August 20, 2013 // Local

Museum highlights Bishop John M. D’Arcy mementos

One of three cases highlighting the life of the late Bishop John M. D’Arcy shows the papal decree from Blessed John Paul II appointing him as the eighth bishop of the Diocese of Fort Wayne-South Bend, a photo with Pope Benedict XVI at the canonization of St. Mother Theodore Guérin, a walking stick presented to the bishop at the Notre Dame Eucharistic Congress and his cape and cassock for special occasions, plus one of several croziers used as bishop.

A Swiss guard figurine, prestigious awards and papal gifts offer a silent but reflective look at the varied life the eighth bishop of Fort Wayne-South Bend just six months after he had a short but fatal battle with cancer.

Two baseballs and a fielder’s glove speak of Bishop John M. D’Arcy’s lifelong love of the game and his unyielding loyalty to the Boston Red Sox; one of the balls is from the 100th World Series played in 2004 between Boston and the St. Louis Cardinals, which the Sox won in four straight games.

Eventually, the hand that wore the glove would wear a bishop’s ring, which is also on display near two pectoral crosses, the official ornament of episcopacy since the 17th century. One is a gift from Pope Paul VI and two are from Pope John Paul II.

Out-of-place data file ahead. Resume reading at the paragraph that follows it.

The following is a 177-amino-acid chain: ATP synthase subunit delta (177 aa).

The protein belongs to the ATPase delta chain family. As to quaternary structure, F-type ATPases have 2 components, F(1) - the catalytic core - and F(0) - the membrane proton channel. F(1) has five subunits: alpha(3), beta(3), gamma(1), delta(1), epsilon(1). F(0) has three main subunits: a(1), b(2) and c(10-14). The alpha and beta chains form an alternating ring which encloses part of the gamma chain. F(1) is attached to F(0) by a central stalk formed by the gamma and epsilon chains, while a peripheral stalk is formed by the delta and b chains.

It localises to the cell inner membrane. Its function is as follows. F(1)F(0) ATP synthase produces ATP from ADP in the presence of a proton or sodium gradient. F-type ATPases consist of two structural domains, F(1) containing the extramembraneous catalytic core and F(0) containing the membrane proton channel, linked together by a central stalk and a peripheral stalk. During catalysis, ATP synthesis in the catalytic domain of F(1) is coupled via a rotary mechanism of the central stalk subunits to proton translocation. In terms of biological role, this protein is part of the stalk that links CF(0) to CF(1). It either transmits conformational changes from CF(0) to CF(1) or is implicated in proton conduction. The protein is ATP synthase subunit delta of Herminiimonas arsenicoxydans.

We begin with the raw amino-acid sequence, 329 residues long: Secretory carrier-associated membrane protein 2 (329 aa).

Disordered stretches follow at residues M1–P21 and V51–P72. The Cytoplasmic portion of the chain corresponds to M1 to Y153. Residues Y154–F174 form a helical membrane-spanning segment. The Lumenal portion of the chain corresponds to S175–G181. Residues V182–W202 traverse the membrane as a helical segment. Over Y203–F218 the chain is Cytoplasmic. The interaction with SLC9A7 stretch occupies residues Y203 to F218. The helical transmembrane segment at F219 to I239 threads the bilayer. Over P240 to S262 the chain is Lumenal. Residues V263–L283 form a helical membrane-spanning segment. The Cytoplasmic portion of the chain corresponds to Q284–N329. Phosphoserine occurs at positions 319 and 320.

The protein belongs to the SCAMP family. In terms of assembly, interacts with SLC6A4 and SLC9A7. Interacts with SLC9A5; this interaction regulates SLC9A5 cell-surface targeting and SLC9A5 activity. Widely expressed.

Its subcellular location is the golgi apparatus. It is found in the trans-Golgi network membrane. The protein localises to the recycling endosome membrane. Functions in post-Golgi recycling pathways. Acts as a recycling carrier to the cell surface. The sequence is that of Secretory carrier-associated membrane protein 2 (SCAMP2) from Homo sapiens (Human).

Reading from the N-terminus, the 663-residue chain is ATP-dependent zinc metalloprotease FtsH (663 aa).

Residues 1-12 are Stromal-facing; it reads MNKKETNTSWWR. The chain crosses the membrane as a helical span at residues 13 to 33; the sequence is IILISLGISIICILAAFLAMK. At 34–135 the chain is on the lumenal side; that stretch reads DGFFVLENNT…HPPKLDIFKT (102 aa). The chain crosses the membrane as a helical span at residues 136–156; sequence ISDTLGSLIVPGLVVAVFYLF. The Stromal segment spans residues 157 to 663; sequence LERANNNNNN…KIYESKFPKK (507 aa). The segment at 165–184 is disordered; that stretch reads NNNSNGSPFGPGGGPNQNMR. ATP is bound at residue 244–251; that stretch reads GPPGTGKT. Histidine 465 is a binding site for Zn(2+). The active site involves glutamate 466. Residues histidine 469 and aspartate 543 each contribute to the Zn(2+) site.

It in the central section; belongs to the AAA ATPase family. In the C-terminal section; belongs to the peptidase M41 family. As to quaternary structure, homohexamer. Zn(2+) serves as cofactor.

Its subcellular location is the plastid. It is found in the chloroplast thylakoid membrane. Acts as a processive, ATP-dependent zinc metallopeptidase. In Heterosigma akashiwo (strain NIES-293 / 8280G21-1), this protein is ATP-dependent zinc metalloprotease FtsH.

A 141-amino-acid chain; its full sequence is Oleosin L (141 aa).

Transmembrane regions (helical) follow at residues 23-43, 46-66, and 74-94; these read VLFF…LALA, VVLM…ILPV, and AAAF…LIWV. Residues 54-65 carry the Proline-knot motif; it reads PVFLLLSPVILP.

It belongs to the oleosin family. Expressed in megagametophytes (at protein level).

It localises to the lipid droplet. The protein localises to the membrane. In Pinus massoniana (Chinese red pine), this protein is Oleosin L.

Standing alone among jewels, fabrics, photos and sacramentals as the preeminent symbol of a life dedicated to God is the chalice used in his home chapel. One wonders how often it was raised in thanksgiving and joy, supplication, grief and fear, worry and wonder, but always in that timeless bond which unites some men to the Son of man and who are allowed to say, “This is My body, this is My blood.”

The Most Reverend John Michael D’Arcy, who served the Lord 57 years a priest and 38 of them as bishop, led the faithful of the Diocese of Fort Wayne-South Bend for 28 years, a period second only to Archbishop John F. Noll, who served for 32 years. He is remembered by many as that charming Bostonian with swift Irish wit and a kind heart for street people who knew him and a soft touch.

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